Apple yesterday surprised watchers by announcing that its retail boss Angela Ahrendts was set to depart the Cupertino company in April, to be replaced by Deirdre O’Brien.

Having spent five years leading Apple’s retail and online stores, Angela will be leaving the iPhone maker for new “personal and professional pursuits,” Apple’s press release has it.

A source has now claimed that the 58-year-old executive is not really interested in taking the reins of another company as some have suspected.

Michael Steeber, 9to5Mac:

According to sources familiar with the matter, Ahrendts indicated in a team message that she may plan to step back from day-to-day management and lead a quieter life rather than take the reins of another company following her departure.

Tim Cook called the announcement “bittersweet” on Twitter.

Steeber continues:

Industry analysts have attempted to correlate Apple’s disappointing earnings revision with Ahrendts’ exit. Others have suggested that the executive’s fashion background and preference for experiential retail are to blame for increased product pricing and long waits for customer service. These explanations fail to capture the full picture.

And this, indicating her exit was planned.

Two days after the launch of the iPhone XR, an unconfirmed rumor suggested that Angela Ahrendts could leave Apple, and that an announcement could be made as soon as the end of 2018.

The report claimed that internal talent from Australia was being considered as a replacement. Assuming the rumor has more weight than exceptionally good timing, it indicates that Ahrendts’ departure was not an overnight decision.

Be sure to read his insightful article over at 9to5Mac.

Ahrendts joined Apple in October 2012 from Burberry, where she served as chief executive. She spoke at the Global Leadership Summit last August about leaving the fashion retailer:

Burberry was 150 years old when I started. That made me realize it was almost like a relay race. Imagine how many batons have been handed off along the way to the different tenures of teams that have been there. So what was our purpose while we were there?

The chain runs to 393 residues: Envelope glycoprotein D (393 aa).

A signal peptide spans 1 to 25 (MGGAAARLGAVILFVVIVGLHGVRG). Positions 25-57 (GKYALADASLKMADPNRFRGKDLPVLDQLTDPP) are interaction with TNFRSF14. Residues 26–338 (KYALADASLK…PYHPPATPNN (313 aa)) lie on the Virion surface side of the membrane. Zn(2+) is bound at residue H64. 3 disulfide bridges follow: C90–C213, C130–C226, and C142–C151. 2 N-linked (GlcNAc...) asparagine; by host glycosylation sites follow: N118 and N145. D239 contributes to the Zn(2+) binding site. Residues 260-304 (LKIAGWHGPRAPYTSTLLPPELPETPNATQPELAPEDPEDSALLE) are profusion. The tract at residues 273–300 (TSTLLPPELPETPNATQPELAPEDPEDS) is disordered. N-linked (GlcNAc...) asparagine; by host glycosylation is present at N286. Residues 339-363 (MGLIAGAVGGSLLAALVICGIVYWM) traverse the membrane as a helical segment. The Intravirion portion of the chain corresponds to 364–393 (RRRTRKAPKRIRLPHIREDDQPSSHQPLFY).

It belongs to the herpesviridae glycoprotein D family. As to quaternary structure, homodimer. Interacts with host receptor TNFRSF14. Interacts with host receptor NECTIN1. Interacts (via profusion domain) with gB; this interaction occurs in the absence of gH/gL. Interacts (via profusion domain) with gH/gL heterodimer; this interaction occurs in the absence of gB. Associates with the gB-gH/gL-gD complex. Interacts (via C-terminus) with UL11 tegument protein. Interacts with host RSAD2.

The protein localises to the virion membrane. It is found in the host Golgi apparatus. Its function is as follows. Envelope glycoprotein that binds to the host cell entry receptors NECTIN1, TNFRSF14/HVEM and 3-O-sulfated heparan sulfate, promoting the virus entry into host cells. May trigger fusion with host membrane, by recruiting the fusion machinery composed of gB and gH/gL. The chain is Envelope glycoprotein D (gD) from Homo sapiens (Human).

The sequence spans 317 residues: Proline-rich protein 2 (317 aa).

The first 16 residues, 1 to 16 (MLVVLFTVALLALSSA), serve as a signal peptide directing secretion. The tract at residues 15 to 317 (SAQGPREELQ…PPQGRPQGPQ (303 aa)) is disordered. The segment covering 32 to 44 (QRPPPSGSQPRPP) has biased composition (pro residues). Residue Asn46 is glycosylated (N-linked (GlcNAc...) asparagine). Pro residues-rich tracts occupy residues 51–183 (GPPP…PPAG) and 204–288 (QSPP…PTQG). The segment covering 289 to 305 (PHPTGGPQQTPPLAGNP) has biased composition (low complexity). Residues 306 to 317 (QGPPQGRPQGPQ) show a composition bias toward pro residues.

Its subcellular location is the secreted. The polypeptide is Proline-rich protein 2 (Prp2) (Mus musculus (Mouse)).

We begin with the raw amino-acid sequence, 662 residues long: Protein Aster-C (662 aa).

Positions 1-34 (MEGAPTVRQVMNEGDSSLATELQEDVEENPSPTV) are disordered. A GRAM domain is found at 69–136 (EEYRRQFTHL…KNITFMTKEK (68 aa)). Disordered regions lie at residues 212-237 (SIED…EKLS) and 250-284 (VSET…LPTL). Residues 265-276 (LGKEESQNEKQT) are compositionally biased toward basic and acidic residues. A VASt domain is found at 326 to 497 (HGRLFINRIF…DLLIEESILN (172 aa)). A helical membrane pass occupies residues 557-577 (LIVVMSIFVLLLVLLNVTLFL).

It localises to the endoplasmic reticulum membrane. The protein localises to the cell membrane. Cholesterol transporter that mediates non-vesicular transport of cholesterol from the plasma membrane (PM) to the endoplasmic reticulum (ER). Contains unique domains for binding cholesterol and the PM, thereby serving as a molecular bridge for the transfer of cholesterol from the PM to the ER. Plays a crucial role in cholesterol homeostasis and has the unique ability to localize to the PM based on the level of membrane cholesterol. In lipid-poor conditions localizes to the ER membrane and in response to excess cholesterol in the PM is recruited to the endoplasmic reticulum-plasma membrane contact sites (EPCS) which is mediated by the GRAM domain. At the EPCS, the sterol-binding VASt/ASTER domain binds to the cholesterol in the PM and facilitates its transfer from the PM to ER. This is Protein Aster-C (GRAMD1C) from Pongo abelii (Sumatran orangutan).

Our job was to do everything to ensure its relevance for the next 150 years. What do we need to clean up that’s gotten cluttered and disparate? What do we need to pull in and purify, and what do we need to do to keep pace and get ahead, so that when we hand that baton off to the next generation of leaders, it’ll be as great as we could make it during that time?

Tim Cook & Co. wanted her to lead Apple Retail after the previous retail head John Browett (who proved unfit for that role) so badly that Apple compensated her for unvested Burberry stock she lost by leaving the luxury retailer.

As she was leaving unvested stock awards worth approximately $37 million (as well as cash and perquisites that exceeded $5 million a year), Apple instantly paid $37 million to compensate her for the value of the Burberry stock.

The Cupertino firm also awarded Ahrendts a new-hire stock allocation valued at $33 million (40 percent of which was performance based, with the rest vesting over three years).

She also pocketed a $500,000 cash bonus and relocation expenses totaling $457,615, according to Recode at the time.

The Cupertino technology giant said its 2014 compensation package was designed to make Ahrendts whole financially — and successfully recruit an executive who, during her tenure at Burberry, led the company through a turnaround in which its market capitalization more than doubled.

At Apple, she quickly became the company’s highest-paid executive.

Ahrendts posing for a selfie with Apple Store customers in June 2014.

Her total compensation was $26.5 million in 2018, according to Apple’s proxy statement from January 8, 2019. By comparison, Cook made $15.7 million in total compensation that year.

In a January 2019 interview with Vogue Business, Ahrendts said that even though she grew up in the fashion industry she was attracted to Apple by the work it was doing at the time.

You know, I loved fashion for 40 years. It is wonderful when you know everything there is to know about the industry because you grew up in it.

There are things about the fashion industry that I miss, but I went to Apple because I felt it was a calling to one of the greatest companies on the planet. I felt we could even do a little of what we did at Burberry: uniting people to do incredible things.

Apple has said that company veteran Deirdre O’Brien, who has worked there for three decades, will take on an expanded role as its new Senior Vice President of Retail + People.

Deirdre O’Brien

O’Brien previously held the title of Vice President of Worldwide Sales and Operations. In July 2017, Apple created a new role for her: Vice President of People.

Retail and Human Resources are two very different animals and I wonder if O’Brien’s promotion to chief of retail and people is just a temporary assignment. Apple’s press release did not that she would continue to oversee functions related to both retail and people, including talent development and employee relations, so there’s that.

What do you make of Angela’s departure?

Image: Angela Ahrendts photographed inside Apple’s new flagship store in Washington, DC. Photo by Amy Harrity for Vogue Business